The Children's Online Privacy Protection Act (COPPA)


PRIVO is a long-standing FTC certified COPPA Safe Harbor. Learn more about the Children's Online Privacy Protection Act (COPPA) and how parents are given the right to protect their children's information online.

What is COPPA?

The Children's Online Privacy Protection Act, known as COPPA, was enacted by the United States Congress in 1998, and became effective on April 21, 2000. COPPA required the Federal Trade Commission to issue and enforce regulations concerning children’s online privacy. In addition, COPPA gives states and certain federal agencies authority to enforce compliance with respect to entities over which they have jurisdiction.


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COPPA places certain requirements on operators of websites or online services (apps, games online, connected toys, learning platforms, etc.) that are directed to children under 13 years of age or that have actual knowledge that they are collecting personal information online from a child under 13 years of age.


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COPPA requires operators to notify parents of their information practices; obtain verifiable parental consent; collect the least amount of data possible; and maintain reasonable procedures to protect the confidentiality, security, and integrity of children’s personal information.

The primary goal of COPPA is to place parents in control over what information is collected from their young children under the age of 13 online and to protect them while accounting for the dynamic nature of the Internet.


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COPPA provides the FTC with civil penalty authority to encourage compliance with the COPPA Rule. The FTC has taken law enforcement actions against companies that failed to comply with the provisions of the law. A court can hold operators who violate the Rule liable for civil penalties of up to $50,120 per violation. 

Want to learn more about COPPA? Read the full Rule from the FTC or check out our What is COPPA? blog.

How do I determine if my online property triggers COPPA?

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Do you...

  • Collect personal info from children under 13 (first name, last name, email, phone, username, password, age, gender, city, state, hobbies, etc.)?
  • Facilitate the ability to upload pictures, video or audio?
  • Provide wish list, sharing and/or “tell a friend” features?
  • Use behavioral or contextual marketing?
  • Share information with third parties or ad networks?
  • Enable connected smart toy or device 
  • Provide Facebook login or other open ID authentication services?
  • Chat and/or messaging board functions?
  • Newsletter and/or push notifications?
  • Attract children even though they are not your target audience?


If you can say YES to any of the above, then reach out to one of our experts.

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How do I comply with COPPA?

COPPA requires that online services and operators adhere to specific guidelines regarding the collection and handling of personal information (PI). Here are some tips on how to comply:

  • Understand how to define and handle your audience under COPPA.
  • Make sure you post a clear privacy policy and it is up to date.
  • Understand what constitutes personal information.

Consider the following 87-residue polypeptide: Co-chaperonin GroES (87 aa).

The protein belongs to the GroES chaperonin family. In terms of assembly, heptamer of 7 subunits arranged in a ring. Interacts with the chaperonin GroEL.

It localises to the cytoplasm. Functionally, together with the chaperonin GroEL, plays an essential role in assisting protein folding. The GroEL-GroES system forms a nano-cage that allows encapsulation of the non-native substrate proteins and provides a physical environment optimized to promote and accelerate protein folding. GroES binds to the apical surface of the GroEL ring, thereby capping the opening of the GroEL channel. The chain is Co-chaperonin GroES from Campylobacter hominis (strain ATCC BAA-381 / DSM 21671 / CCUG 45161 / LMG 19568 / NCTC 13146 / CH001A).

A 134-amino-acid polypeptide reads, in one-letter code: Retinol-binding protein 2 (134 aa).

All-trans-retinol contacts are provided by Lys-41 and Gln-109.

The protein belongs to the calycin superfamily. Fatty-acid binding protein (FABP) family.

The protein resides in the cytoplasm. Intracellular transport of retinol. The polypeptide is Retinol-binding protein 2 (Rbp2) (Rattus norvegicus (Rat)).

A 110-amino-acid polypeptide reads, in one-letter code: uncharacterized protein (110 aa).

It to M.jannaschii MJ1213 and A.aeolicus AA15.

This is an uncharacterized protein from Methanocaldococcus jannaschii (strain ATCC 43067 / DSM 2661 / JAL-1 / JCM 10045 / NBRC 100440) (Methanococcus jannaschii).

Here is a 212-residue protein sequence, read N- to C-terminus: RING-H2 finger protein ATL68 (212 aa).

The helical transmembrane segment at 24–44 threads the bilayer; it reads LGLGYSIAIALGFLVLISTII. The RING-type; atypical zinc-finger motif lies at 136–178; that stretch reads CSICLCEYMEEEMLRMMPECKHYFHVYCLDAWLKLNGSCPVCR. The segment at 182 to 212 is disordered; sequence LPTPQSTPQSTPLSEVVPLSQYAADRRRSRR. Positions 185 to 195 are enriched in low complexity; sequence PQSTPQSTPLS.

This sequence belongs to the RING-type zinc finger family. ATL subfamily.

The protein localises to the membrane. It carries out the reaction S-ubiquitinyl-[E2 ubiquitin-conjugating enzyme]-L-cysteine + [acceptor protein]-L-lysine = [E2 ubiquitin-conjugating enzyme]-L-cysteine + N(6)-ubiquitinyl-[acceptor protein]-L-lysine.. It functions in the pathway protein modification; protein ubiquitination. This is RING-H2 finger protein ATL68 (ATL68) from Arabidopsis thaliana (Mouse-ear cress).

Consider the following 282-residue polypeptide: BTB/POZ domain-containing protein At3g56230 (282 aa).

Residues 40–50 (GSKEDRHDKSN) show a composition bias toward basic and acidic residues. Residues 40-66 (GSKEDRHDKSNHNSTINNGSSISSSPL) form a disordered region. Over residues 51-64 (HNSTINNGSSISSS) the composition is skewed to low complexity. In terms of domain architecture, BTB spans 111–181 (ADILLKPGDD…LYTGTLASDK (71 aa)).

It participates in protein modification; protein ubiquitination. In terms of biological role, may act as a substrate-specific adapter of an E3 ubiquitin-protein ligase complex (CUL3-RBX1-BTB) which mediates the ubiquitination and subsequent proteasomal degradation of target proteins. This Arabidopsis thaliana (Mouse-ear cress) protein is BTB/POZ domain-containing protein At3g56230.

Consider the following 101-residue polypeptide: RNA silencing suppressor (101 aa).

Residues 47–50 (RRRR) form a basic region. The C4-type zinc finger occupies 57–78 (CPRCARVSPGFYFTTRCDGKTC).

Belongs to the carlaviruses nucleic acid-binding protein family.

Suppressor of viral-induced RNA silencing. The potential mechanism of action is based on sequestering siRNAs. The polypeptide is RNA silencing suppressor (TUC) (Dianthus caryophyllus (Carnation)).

• Notify parents and get their verifiable parental consent before collecting, using, or disclosing a child’s personal information, unless the collection fits into one of the Rule’s exceptions.
  • Understand the different levels of parental consent depending on what is collected.
  • Take reasonable measures to ensure that service providers and third parties you use have reasonable procedures in place to protect confidentiality, security and integrity of personal information.
  • Do not retain personal information longer than reasonably necessary for purpose for which it was collected.
  • Take reasonable measures to avoid loss or exposure of personal information when deleting it from your records.
  • Provide parents access to review, request deletion of and withdraw consent for collection of personal information from their child.

For more information, read our Top Five COPPA Tips blog.

COPPA Safe Harbors

What is a COPPA Safe Harbor?

The FTC’s COPPA Rule includes a “safe harbor” provision that allows industry groups and others to seek Commission approval of self-regulatory guidelines that implement “the same or greater protections for children” as those contained in the COPPA Rule.

Companies and organizations that participate in an FTC-approved safe harbor program will, in most circumstances, be subject to the review and disciplinary procedures provided in the safe harbor’s guidelines in lieu of formal FTC investigation and law enforcement.

Safe harbor programs must demonstrate that they meet certain performance standards, as outlined in Section 312.11 of the Rule.

PRIVO’s COPPA Safe Harbor Certification Program

PRIVO is approved by the FTC as an authorized Safe Harbor under the COPPA. Program members agree to submit to PRIVO’s oversight and consumer dispute resolution process. Members must meet definitive standards to assure that they are fully compliant with COPPA, offering a comprehensive service that includes auditing a digital property as it relates to children's privacy, parental notice and consent, and best practices for safer online communities. In addition to yearly audits and quarterly reviews, PRIVO conducts monitoring and consulting on a regular basis. Such standards must be strictly adhered to in order to ensure safe and responsible online interaction between online properties and children under the age of 13.

Learn more about our COPPA Safe Harbor program.

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